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Lessons Learned From Small Planet Airlines' Failure

Given a half year’s perspective since the Lithuanian-based airline’s collapse, the former CEO shares his perspective on what went wrong.

VILNIUS, Lithuania—Before its bankruptcy, Small Planet Airlines steadily increased revenue year over year—growing its top line 800% in eight years—from €52 million ($57.9 million) in 2011 to €400 million in 2018. However, on “the profit side, the story was much more volatile,” says former CEO Vytautas Kaikaris.

In 2017 it posted €320 million revenue and €6.2 million EBIT (earnings before Interest and tax), but in posted a loss of €31 million EBIT in the first nine months of 2018, he adds. Since the airline’s collapse, Kaikaris has had time to analyze what went wrong.

In summary, “Small Planet was killed by too much growth,” says Kaikaris, speaking at Aviation Week Network’s MRO Baltics, Eastern Europe and Russia event.

Small Planet — a charter airline serving Europe (Lithuania, Poland, Germany, France and the UK) in the summer and Saudi Arabia, India and Cambodia in the winter — had an opportunity to expand in Germany after airBerlin’s collapse in 2017. 

While Small Plant evaluated typical growth constraints such as aircraft, money and crew availability, it did not consider the soft constraints such as whether the core team was engaged, if risk owners are experienced or if the organization is running smoothly, he says. In Small Planet’s case, none of those three “soft factors” were working well. “Overall, the organization was not functioning very smoothly between the different countries,” he says, specifically noting maintenance, which was “very unpredictable.”  He adds that he never had a comfortable relationship with maintenance.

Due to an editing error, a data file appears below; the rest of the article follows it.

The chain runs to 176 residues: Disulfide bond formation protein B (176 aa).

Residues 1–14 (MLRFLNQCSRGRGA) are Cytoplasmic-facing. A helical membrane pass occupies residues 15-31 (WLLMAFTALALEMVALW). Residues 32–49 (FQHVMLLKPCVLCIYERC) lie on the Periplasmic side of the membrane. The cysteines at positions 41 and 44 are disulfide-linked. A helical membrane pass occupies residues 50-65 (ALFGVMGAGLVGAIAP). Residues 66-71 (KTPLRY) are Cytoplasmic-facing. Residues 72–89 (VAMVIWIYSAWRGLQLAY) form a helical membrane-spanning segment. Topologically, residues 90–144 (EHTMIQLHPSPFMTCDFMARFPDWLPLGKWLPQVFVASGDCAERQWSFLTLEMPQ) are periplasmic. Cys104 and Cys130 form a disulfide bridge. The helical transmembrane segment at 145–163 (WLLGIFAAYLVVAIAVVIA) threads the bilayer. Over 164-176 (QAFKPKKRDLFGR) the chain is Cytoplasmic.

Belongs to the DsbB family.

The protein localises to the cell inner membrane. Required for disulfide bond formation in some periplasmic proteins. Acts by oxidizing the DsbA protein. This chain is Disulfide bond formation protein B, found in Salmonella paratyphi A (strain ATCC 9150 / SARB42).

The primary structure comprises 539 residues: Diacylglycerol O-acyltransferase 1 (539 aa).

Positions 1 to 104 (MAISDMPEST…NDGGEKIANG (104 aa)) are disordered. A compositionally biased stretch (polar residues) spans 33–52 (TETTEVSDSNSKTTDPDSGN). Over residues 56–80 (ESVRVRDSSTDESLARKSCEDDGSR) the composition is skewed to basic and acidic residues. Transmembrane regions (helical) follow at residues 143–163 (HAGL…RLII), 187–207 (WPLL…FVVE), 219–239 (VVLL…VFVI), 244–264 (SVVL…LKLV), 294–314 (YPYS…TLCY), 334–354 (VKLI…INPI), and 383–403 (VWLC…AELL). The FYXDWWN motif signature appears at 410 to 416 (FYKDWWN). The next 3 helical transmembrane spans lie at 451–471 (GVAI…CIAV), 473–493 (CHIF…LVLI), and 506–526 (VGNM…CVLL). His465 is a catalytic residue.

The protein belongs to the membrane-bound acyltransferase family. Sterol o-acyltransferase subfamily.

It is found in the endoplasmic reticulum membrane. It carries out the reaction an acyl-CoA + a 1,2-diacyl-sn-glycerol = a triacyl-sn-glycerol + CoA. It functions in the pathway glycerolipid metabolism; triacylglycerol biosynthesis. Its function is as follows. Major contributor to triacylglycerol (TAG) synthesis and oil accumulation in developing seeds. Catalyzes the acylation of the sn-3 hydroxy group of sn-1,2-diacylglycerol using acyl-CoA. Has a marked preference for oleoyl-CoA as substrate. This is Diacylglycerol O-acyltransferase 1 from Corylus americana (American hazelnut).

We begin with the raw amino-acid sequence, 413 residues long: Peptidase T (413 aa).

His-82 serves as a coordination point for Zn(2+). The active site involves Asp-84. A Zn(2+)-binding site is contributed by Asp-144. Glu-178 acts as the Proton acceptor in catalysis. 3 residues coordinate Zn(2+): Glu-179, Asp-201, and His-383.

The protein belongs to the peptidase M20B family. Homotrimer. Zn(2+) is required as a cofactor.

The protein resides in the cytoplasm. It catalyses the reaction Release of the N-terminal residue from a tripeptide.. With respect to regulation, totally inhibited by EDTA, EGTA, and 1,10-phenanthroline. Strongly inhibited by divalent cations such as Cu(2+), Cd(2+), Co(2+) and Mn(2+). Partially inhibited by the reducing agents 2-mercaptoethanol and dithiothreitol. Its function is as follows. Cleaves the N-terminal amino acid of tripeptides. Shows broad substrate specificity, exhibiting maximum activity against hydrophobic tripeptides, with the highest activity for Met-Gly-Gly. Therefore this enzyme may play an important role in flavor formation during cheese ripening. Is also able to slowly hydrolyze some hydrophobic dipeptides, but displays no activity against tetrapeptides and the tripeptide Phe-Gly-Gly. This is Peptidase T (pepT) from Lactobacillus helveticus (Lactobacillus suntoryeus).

He also identified the airline’s business model as being too complex. It operated a number of different air operator certificates, it seasonally migrated its fleet and it created client-tailored charter operations—all while trying to further scale the business. At some point, the business became a monster and “it manages you, instead of you managing it—so you go into firefighting mode,” he says. “If I was ever in the same situation again, I would get the business model right first and then scale it afterward,” says Kaikaris.

Small Plant’s decision to expand into Germany was riddled with problems. One of the biggest, he reflects, was based on its quest to grow fast, as a default. Small Planet wanted to reach €1 billion in revenue by 2025. He compared the situation to a mountain climber who gets part way up a target and is too tired to continue climbing. Yet instead of pausing to catch a breath, he just  keeps going. “Intuitively, we felt something wasn’t right but we had a goal and had programmed ourselves that growth was good, so we went for it,” he says.

That decision propelled them further into the German market, which resulted in a €28 million loss in the first three quarters of 2018—€20 million of which accrued from the the Flight Compensation Regulation 261/2004 or EU261, because 6% of Small Planet’s flights from Germany were delayed more than 3 hr. Various factors behind the delays included lack of crew; unavailable aircraft due to AOG (aircraft on ground), late deliveries or unreliable vendors; and a very high aircraft utilization rate, says Kaikaris.

“Failure in Germany became failure of the group because of cross-guarantees: We could not simply ax the German entity without killing the group. This was due to our past decision to issue group guarantees to lessors, because we wanted to grow fast—leasing aircraft for Germany without group guarantees would have been more expensive and therefore slower,” the former CEO notes.

He advises that if your gut instinct says you are rushing a decision, “step back and look for a fresh perspective,” and make sure your desire to grow fast isn’t a default position but a conscious choice.

 

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